Hi Friends,
                                              Even as I launch this today ( my 80th Birthday ), I realize that there is yet so much to say and do.
                                                  There is just no time to look back, no time to wonder,"Will anyone read these pages?"
                                       With regards,
                                       Hemen Parekh
                                       27 June 2013

Friday, 31 January 1986

KTL VS. KCL

Synopsis: Communication For Productivity
Letters written to some 7500 Workers / Managers / Union Leaders, following a period of strike / Go slow / Murders (1979 - 1987), at Mumbai factory of Larsen & Toubro Ltd. This direct / open / honest communication led to a remarkable atmosphere of trust between Workers and Management, which, in turn, increased productivity at 3% per year (ave).
31 Jan 1986

To:
Dear Friends                                     

KTL VS. KCL


KTL stands for Kirloskar Tractor  Limited, and KCL stands for Kirloskar Cummins  Limited.  And, when  I wrote  KTL Vs. KCL, my intention  was not  to make  it sound like  "Australia Vs. India", but I do like  to read about corporate matches (since you cannot see them on T.V.).
After reading  the enclosed articles,  you may discover  more mis-matches than I could - and if you do, please write to me.
In KTL article, I discovered mis-match between:
-      Size of market Vs. licenced capacity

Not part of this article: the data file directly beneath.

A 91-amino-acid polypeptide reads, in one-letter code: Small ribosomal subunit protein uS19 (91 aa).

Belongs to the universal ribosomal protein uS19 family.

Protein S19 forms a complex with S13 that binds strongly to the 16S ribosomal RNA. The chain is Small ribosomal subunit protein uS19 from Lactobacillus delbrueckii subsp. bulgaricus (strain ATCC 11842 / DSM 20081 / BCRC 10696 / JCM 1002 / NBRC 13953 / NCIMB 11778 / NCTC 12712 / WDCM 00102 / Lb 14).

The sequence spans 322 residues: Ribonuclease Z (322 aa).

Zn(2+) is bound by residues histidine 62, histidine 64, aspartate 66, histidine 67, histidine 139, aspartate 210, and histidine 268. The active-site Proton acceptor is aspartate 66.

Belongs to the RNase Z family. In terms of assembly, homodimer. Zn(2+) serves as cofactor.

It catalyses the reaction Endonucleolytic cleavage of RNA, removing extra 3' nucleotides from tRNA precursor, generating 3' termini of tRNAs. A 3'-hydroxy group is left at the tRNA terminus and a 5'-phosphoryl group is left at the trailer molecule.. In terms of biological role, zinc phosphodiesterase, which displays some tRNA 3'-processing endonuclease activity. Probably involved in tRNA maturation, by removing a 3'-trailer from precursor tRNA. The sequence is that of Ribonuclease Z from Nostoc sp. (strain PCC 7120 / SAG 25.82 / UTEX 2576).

-      Licenced capacity Vs. installed capacity
-      Installed capacity Vs. actual production
-      Actual production Vs. inventory level
-      Market demand (35 H.P.) Vs. product made (75 H.P.)
-      Competitor's price Vs. KTL's price
-      Competitor's material cost  (75%) Vs. KTL's material cost (85%)

The only  item in which KTL  scored over its  competitors was "salaries and  related expenses" which,  in their  case, were only   7%,   as  against   8%   of   other  reputed   tractor manufacturers.  (I have not  revealed  this figure  for L&T's Powai Works).
But, apparently' it did not help KTL - holding  just one card of Ace.   For  remaining alive,  in a  "dog-eat-dog" type  of competition,  a company  needs,  besides  an  "Ekka", several other cards  of "Raja" and  "Rani" and "Gulam".   It is never enough to  have just one "Ekka".   And it seems  that this is what KCL (Kirloskar Cummins Limited) is also discovering:
KCL's "Ekkas" seem to be their    
-      share of the diesel engine market (45%)    
and    
-      fast rising employee productivity.    

See following table.



Year
No. of employees
No.of engines manufactured
Engine per employee
1973-74
1,865
2,206
1.2
1983-84
1,865
6,400
3.4
Therefore, rise in productivity = 28.3%                          


And, Arun Kirloskar says,, "we are, perhaps, the  only diesel engine manufacturing company which has not  raised prices for the past  four years,  despite escalations  in the prices  of basic  inputs.  Rather,  we  have successfully  absorbed  the increases in input prices by improving productivity".
So,  on one  hand, we  have KCL  which, because  of  its high productivity  (this is my firm belief),  is able to  sell 22% of  its production abroad  (including to  U.S.A), and  on the other hand, we have KTL which  finds it difficult to sell its tractors even within India - with a 1.8% share of the market.
And, if  the top Manager of  the "most profitable  company in the private sector in 1983" (Economic Times) worries that,
"At this  rate, engineering companies, such  as KCL, may  not see the 21st century",
What, may we expect to happen to us?

H.C. PAREKH